I can identify all eight of Miss Spider's brood, except maybe Snowdrop and Pansy, the twins.  And--this is probably a rather appalling admission-- I've even developed a new appreciation for Mr. Rogers.

(And if the previous paragraph is Greek to you, I'm guessing you don't have preschool kids—or nephews.)

It will be quite a few years before we can enjoy a family showing of, say, "My Dinner with Andre."   It might even be several years before we can watch "The Wizard of Oz" without fast forwarding through every single
frame that features the Wicked Witch of the West or her flying monkeys.   In short, my life has become G-rated.

There are compensations.  As we writers are fond of saying, I can use this.  Especially since Meg, my fictional heroine, recently married her long-time boyfriend, Michael.  They'll probably start a family soon.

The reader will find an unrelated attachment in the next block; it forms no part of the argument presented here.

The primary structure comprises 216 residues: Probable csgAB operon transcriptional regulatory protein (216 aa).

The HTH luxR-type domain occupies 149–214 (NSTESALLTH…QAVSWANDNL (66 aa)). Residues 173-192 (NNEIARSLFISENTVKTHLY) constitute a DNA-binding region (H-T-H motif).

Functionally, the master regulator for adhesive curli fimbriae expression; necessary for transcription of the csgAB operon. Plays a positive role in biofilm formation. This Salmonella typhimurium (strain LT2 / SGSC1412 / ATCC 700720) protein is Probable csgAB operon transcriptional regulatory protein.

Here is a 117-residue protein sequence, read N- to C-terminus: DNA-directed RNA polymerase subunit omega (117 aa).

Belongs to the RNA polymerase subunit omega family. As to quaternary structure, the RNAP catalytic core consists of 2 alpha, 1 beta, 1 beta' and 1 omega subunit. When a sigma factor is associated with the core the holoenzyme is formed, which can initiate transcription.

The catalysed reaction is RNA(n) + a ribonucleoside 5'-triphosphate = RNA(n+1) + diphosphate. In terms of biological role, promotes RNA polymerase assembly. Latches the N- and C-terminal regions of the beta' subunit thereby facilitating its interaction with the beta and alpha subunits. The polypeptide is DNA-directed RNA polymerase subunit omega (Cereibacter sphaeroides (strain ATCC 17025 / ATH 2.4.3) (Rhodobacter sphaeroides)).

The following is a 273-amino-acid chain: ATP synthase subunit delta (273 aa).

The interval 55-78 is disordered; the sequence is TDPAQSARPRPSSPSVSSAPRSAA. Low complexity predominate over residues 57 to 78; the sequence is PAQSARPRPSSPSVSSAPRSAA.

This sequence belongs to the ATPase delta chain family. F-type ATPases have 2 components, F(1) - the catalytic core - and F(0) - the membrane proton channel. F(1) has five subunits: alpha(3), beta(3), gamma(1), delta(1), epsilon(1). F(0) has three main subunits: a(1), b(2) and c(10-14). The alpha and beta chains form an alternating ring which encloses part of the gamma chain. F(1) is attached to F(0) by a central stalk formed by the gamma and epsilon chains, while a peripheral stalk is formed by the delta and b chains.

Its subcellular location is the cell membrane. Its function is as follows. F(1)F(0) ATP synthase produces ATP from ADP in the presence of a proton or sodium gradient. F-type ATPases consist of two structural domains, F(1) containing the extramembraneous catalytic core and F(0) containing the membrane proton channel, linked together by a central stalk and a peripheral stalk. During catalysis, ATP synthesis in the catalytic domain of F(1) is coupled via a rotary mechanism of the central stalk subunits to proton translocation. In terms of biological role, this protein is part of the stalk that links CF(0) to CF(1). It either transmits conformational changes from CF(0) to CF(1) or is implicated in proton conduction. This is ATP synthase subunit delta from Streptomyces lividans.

Not just because Meg's in her mid-thirties and hearing her biological clock, but also because my nephews give me all this material and I have to do something with it.

Of course, I'm worried about what readers will think.  I've already seen one blog entry expressing dissatisfaction with where Meg's life is going, and a disinclination to continue reading if she and Michael have kids.  (Thanks to Google alerts, we writers can keep up with what readers are blogging about us.)  I'm hoping that's a minority opinion. Yes, the series might jump the shark if Meg lost her sarcastic edge and her compulsion to sleuth, but does anyone really think she'll have a personality transplant just because she has a kid?  Or kids; most of my